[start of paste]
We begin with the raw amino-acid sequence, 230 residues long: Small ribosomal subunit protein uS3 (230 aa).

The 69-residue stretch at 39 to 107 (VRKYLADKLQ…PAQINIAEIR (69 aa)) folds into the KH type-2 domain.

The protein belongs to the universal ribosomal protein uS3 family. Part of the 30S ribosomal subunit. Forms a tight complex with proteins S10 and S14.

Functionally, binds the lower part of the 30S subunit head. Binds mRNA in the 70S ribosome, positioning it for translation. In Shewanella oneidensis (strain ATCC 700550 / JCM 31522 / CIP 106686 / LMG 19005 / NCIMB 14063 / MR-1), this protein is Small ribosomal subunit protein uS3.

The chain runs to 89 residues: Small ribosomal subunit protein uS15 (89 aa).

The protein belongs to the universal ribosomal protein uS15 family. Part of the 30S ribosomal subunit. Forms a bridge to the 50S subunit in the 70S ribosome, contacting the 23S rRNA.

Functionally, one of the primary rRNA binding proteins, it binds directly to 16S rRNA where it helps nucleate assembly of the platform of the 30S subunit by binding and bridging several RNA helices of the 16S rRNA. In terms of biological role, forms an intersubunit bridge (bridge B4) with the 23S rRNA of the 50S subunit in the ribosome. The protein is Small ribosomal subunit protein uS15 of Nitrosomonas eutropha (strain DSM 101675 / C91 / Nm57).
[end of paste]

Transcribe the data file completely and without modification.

We begin with the raw amino-acid sequence, 230 residues long: Small ribosomal subunit protein uS3 (230 aa).

The 69-residue stretch at 39 to 107 (VRKYLADKLQ…PAQINIAEIR (69 aa)) folds into the KH type-2 domain.

The protein belongs to the universal ribosomal protein uS3 family. Part of the 30S ribosomal subunit. Forms a tight complex with proteins S10 and S14.

Functionally, binds the lower part of the 30S subunit head. Binds mRNA in the 70S ribosome, positioning it for translation. In Shewanella oneidensis (strain ATCC 700550 / JCM 31522 / CIP 106686 / LMG 19005 / NCIMB 14063 / MR-1), this protein is Small ribosomal subunit protein uS3.

The chain runs to 89 residues: Small ribosomal subunit protein uS15 (89 aa).

The protein belongs to the universal ribosomal protein uS15 family. Part of the 30S ribosomal subunit. Forms a bridge to the 50S subunit in the 70S ribosome, contacting the 23S rRNA.

Functionally, one of the primary rRNA binding proteins, it binds directly to 16S rRNA where it helps nucleate assembly of the platform of the 30S subunit by binding and bridging several RNA helices of the 16S rRNA. In terms of biological role, forms an intersubunit bridge (bridge B4) with the 23S rRNA of the 50S subunit in the ribosome. The protein is Small ribosomal subunit protein uS15 of Nitrosomonas eutropha (strain DSM 101675 / C91 / Nm57).